Lewis Hamilton has effortlessly converted his pole position into a race victory at the 2015 Bahrain Grand Prix.
Hamilton was unchallenged for the bulk of the race while teammate Nico Rosberg lost time battling with the Ferraris of Sebastian Vettel and Kimi Räikkönen.
“Firstly big thank you to my team,” said Hamilton on the podium. “The Ferraris gave us a real good run for our money.
“It was really difficult to look after our tyres in these conditions.
“We need to keep pushing as a team — and we will do, of course.”
Hamilton’s only scare was a suspicious brake-by-wire system fault one lap before the end, but even that couldn’t undermine his efforts.
“My brakes got a bit warm when I was behind a few backmarkers,” he explained. “It wasn’t really a problem.”
The battle for second and third was a source of strategic and on-track action from the first lap after Rosberg lost his third place to an aggressive Kimi Räikkönen in the first sector.
Rosberg, however, had a newfound sense of aggression himself and was pressuring the Finn to surrender the place by lap four.
A late-braking move into the first turn was enough to get the job done, and the Mercedes driver successfully fought off a move from Räikkönen on turn four to seal the place.
It took another four laps for Rosberg to catch Vettel, and with the Mercedes showing significantly greater pace in the first stint of the race, made short work of his compatriot on lap nine.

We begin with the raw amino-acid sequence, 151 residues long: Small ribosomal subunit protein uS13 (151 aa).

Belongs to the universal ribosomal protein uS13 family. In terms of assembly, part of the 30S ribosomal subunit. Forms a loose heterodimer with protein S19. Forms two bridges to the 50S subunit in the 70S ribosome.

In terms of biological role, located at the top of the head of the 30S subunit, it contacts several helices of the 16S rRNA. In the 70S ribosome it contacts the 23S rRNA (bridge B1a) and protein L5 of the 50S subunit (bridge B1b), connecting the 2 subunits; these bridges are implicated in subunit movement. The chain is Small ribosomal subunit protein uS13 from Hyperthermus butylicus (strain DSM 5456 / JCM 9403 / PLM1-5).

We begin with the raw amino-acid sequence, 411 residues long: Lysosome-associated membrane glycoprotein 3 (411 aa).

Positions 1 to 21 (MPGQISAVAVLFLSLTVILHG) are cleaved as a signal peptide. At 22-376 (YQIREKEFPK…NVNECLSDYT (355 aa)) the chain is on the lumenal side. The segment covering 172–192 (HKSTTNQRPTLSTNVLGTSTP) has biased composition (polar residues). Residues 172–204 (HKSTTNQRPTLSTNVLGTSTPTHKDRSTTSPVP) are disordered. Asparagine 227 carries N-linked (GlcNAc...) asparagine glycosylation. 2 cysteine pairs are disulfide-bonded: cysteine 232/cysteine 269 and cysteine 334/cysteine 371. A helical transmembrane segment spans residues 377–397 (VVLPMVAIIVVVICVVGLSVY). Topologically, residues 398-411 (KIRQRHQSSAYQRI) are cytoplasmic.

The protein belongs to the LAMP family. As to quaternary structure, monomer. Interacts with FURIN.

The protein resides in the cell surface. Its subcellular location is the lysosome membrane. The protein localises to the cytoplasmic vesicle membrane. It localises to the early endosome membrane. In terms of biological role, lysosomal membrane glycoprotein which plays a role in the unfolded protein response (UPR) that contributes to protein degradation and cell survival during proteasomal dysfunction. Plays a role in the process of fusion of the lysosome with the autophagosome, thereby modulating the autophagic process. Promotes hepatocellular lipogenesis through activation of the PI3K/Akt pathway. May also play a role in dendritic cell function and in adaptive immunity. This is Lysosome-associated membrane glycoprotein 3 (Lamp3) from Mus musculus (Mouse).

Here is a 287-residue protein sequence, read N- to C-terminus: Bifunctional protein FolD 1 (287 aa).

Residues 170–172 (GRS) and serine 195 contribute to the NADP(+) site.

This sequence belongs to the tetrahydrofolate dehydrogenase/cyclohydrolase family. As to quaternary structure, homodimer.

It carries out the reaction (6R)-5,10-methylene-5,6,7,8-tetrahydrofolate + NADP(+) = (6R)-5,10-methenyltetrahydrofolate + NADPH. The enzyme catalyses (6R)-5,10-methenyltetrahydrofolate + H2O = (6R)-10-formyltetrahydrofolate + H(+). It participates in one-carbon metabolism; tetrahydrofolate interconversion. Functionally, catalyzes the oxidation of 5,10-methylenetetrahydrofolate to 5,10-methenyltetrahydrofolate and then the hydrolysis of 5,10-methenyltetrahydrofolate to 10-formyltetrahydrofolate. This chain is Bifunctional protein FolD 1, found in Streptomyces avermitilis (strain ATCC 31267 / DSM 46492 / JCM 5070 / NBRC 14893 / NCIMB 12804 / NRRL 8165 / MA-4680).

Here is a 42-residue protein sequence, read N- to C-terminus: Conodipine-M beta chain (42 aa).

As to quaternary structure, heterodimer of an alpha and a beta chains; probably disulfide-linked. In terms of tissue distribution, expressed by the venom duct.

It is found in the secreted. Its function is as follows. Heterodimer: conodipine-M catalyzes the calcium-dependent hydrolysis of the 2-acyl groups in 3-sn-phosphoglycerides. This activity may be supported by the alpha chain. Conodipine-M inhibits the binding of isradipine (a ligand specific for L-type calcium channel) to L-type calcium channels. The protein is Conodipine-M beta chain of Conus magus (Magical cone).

The first round of pit stops shuffled the order in Vettel’s favour, but Rosberg again muscled his way past at turn one with a now-traditional gutsy braking move at the first corner.
A three-peat was on the cards after the second round of stops, but an uncharacteristically untidy moment at the last corner sent Vettel wide and into the gravel, handing the position to Rosberg and damaging his front wing in the process, necessitating another trip to pit lane.
Unseen by Rosberg, however — or perhaps Mercedes was just helpless to guard against it — was Kimi Räikkönen, who ran the counter soft-medium-soft strategy, opposed to the standard soft-soft-medium favoured by Vettel and the Mercedes cars.
His pace on the medium tyre during the middle stint surprised even Ferrari, with the Finn’s pace on the harder tyre fast enough to reel in his teammate on what should have been the quicker rubber.
Räikkönen gained at an average rate of half a second per lap on his teammate, and within 14 laps of his lap 18 pit stop the Finn was three seconds behind Vettel, triggering the German to make his second stop.